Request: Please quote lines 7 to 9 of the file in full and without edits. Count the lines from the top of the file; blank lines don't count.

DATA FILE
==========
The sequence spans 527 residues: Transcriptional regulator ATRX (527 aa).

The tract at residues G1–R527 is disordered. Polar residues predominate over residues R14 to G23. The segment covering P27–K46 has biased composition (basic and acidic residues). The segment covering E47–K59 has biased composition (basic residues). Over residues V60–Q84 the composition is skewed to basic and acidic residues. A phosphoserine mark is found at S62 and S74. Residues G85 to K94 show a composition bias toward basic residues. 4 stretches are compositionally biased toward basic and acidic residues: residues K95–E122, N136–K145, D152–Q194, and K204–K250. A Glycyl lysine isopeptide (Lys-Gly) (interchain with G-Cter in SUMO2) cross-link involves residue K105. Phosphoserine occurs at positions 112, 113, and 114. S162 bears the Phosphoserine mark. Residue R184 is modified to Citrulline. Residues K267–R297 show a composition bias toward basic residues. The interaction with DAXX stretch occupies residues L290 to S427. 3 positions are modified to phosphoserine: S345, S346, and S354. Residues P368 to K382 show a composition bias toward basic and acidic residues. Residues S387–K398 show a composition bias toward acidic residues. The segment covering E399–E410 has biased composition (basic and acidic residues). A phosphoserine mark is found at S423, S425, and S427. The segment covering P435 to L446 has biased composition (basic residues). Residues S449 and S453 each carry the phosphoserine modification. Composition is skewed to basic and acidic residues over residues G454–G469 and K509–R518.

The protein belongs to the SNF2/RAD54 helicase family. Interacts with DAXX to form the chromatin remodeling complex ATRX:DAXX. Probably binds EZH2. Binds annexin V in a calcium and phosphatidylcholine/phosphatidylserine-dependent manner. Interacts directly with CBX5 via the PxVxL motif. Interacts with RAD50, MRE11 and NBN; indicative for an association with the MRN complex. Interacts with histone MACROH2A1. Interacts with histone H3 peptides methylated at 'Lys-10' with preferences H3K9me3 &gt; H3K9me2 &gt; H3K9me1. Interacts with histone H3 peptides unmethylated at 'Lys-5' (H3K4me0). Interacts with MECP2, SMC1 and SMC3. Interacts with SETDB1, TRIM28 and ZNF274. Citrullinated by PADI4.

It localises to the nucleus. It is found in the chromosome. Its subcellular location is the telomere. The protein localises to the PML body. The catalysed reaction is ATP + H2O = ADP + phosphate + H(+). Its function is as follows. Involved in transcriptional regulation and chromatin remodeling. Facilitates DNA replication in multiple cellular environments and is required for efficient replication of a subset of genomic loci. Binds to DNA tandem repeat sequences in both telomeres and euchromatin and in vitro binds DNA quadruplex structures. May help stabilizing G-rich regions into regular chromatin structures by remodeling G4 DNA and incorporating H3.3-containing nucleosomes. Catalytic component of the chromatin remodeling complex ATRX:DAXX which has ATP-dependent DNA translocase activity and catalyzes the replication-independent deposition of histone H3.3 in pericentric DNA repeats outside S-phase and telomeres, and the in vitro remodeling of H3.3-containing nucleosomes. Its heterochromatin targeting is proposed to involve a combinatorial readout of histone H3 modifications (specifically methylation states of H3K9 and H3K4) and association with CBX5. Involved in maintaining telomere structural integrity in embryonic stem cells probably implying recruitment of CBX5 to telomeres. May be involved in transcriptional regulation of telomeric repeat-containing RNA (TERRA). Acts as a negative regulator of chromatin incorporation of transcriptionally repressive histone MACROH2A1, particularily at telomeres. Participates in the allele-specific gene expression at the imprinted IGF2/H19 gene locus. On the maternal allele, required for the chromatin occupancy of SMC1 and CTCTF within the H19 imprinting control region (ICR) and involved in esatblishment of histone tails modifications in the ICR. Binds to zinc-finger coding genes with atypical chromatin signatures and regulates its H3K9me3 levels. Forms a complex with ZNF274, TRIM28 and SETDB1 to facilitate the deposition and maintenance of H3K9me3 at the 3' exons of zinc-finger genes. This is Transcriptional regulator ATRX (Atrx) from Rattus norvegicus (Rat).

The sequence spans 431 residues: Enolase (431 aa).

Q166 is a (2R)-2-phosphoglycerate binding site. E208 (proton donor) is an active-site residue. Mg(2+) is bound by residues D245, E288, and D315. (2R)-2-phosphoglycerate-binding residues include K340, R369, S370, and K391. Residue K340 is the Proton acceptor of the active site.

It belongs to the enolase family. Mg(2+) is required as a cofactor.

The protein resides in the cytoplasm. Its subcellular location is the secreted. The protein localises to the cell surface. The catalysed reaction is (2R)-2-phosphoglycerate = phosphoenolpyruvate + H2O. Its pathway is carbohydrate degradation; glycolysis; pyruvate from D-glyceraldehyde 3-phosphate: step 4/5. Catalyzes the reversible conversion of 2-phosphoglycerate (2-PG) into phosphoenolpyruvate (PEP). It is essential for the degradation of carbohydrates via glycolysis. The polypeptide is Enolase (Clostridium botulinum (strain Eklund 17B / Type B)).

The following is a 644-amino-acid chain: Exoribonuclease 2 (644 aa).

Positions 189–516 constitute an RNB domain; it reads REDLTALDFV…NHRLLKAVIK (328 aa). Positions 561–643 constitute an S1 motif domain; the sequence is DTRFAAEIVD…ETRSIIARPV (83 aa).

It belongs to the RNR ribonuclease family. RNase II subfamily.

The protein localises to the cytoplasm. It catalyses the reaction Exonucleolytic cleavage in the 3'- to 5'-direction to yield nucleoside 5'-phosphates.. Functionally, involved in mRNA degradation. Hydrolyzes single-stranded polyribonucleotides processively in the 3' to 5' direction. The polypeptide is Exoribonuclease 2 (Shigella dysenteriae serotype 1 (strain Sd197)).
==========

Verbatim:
It belongs to the enolase family. Mg(2+) is required as a cofactor.

The protein resides in the cytoplasm. Its subcellular location is the secreted. The protein localises to the cell surface. The catalysed reaction is (2R)-2-phosphoglycerate = phosphoenolpyruvate + H2O. Its pathway is carbohydrate degradation; glycolysis; pyruvate from D-glyceraldehyde 3-phosphate: step 4/5. Catalyzes the reversible conversion of 2-phosphoglycerate (2-PG) into phosphoenolpyruvate (PEP). It is essential for the degradation of carbohydrates via glycolysis. The polypeptide is Enolase (Clostridium botulinum (strain Eklund 17B / Type B)).

The following is a 644-amino-acid chain: Exoribonuclease 2 (644 aa).